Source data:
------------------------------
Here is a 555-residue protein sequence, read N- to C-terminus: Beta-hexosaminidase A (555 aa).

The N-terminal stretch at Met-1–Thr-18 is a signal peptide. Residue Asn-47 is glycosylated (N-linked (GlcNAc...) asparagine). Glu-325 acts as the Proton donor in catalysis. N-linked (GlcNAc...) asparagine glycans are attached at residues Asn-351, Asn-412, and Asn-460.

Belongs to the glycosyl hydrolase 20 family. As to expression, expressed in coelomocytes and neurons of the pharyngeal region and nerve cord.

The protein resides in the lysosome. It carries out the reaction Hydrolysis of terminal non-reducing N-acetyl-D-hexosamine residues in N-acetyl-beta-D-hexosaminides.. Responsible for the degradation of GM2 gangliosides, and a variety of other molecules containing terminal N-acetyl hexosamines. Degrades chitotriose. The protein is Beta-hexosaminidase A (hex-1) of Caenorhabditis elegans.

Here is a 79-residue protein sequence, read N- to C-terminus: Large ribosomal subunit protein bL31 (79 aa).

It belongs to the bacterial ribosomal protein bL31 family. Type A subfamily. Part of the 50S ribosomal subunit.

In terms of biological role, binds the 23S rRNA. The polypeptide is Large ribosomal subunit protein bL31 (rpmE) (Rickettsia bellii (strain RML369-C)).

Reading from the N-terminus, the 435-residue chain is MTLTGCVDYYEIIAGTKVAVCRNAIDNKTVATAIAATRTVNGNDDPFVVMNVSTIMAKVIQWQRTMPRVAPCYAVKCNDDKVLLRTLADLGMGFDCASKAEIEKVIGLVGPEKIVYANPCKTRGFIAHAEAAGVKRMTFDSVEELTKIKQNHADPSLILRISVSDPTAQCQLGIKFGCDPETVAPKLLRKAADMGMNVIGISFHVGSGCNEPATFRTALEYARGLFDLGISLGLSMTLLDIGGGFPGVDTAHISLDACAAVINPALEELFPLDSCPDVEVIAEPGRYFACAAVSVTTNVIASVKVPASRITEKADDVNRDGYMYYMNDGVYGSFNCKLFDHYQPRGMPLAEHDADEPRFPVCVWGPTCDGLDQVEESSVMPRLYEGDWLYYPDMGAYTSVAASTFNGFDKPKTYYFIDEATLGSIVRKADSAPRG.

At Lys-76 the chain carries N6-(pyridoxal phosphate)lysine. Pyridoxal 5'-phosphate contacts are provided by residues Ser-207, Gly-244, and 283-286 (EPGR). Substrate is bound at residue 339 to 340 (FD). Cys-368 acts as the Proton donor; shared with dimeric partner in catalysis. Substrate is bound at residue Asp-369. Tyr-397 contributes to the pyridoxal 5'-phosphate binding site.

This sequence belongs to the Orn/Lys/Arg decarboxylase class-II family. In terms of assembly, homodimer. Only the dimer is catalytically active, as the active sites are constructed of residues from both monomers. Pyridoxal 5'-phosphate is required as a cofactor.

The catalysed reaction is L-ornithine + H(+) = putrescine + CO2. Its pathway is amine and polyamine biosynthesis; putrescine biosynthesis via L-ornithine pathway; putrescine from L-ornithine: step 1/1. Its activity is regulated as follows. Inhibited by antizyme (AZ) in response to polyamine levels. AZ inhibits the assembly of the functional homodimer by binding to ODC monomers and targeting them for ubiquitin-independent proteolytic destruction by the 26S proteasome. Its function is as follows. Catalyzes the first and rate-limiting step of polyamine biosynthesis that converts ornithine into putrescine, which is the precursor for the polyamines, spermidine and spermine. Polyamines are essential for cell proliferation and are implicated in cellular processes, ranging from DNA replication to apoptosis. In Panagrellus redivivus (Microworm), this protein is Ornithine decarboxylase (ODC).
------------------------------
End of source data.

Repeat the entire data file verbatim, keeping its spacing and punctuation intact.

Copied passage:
Here is a 555-residue protein sequence, read N- to C-terminus: Beta-hexosaminidase A (555 aa).

The N-terminal stretch at Met-1–Thr-18 is a signal peptide. Residue Asn-47 is glycosylated (N-linked (GlcNAc...) asparagine). Glu-325 acts as the Proton donor in catalysis. N-linked (GlcNAc...) asparagine glycans are attached at residues Asn-351, Asn-412, and Asn-460.

Belongs to the glycosyl hydrolase 20 family. As to expression, expressed in coelomocytes and neurons of the pharyngeal region and nerve cord.

The protein resides in the lysosome. It carries out the reaction Hydrolysis of terminal non-reducing N-acetyl-D-hexosamine residues in N-acetyl-beta-D-hexosaminides.. Responsible for the degradation of GM2 gangliosides, and a variety of other molecules containing terminal N-acetyl hexosamines. Degrades chitotriose. The protein is Beta-hexosaminidase A (hex-1) of Caenorhabditis elegans.

Here is a 79-residue protein sequence, read N- to C-terminus: Large ribosomal subunit protein bL31 (79 aa).

It belongs to the bacterial ribosomal protein bL31 family. Type A subfamily. Part of the 50S ribosomal subunit.

In terms of biological role, binds the 23S rRNA. The polypeptide is Large ribosomal subunit protein bL31 (rpmE) (Rickettsia bellii (strain RML369-C)).

Reading from the N-terminus, the 435-residue chain is MTLTGCVDYYEIIAGTKVAVCRNAIDNKTVATAIAATRTVNGNDDPFVVMNVSTIMAKVIQWQRTMPRVAPCYAVKCNDDKVLLRTLADLGMGFDCASKAEIEKVIGLVGPEKIVYANPCKTRGFIAHAEAAGVKRMTFDSVEELTKIKQNHADPSLILRISVSDPTAQCQLGIKFGCDPETVAPKLLRKAADMGMNVIGISFHVGSGCNEPATFRTALEYARGLFDLGISLGLSMTLLDIGGGFPGVDTAHISLDACAAVINPALEELFPLDSCPDVEVIAEPGRYFACAAVSVTTNVIASVKVPASRITEKADDVNRDGYMYYMNDGVYGSFNCKLFDHYQPRGMPLAEHDADEPRFPVCVWGPTCDGLDQVEESSVMPRLYEGDWLYYPDMGAYTSVAASTFNGFDKPKTYYFIDEATLGSIVRKADSAPRG.

At Lys-76 the chain carries N6-(pyridoxal phosphate)lysine. Pyridoxal 5'-phosphate contacts are provided by residues Ser-207, Gly-244, and 283-286 (EPGR). Substrate is bound at residue 339 to 340 (FD). Cys-368 acts as the Proton donor; shared with dimeric partner in catalysis. Substrate is bound at residue Asp-369. Tyr-397 contributes to the pyridoxal 5'-phosphate binding site.

This sequence belongs to the Orn/Lys/Arg decarboxylase class-II family. In terms of assembly, homodimer. Only the dimer is catalytically active, as the active sites are constructed of residues from both monomers. Pyridoxal 5'-phosphate is required as a cofactor.

The catalysed reaction is L-ornithine + H(+) = putrescine + CO2. Its pathway is amine and polyamine biosynthesis; putrescine biosynthesis via L-ornithine pathway; putrescine from L-ornithine: step 1/1. Its activity is regulated as follows. Inhibited by antizyme (AZ) in response to polyamine levels. AZ inhibits the assembly of the functional homodimer by binding to ODC monomers and targeting them for ubiquitin-independent proteolytic destruction by the 26S proteasome. Its function is as follows. Catalyzes the first and rate-limiting step of polyamine biosynthesis that converts ornithine into putrescine, which is the precursor for the polyamines, spermidine and spermine. Polyamines are essential for cell proliferation and are implicated in cellular processes, ranging from DNA replication to apoptosis. In Panagrellus redivivus (Microworm), this protein is Ornithine decarboxylase (ODC).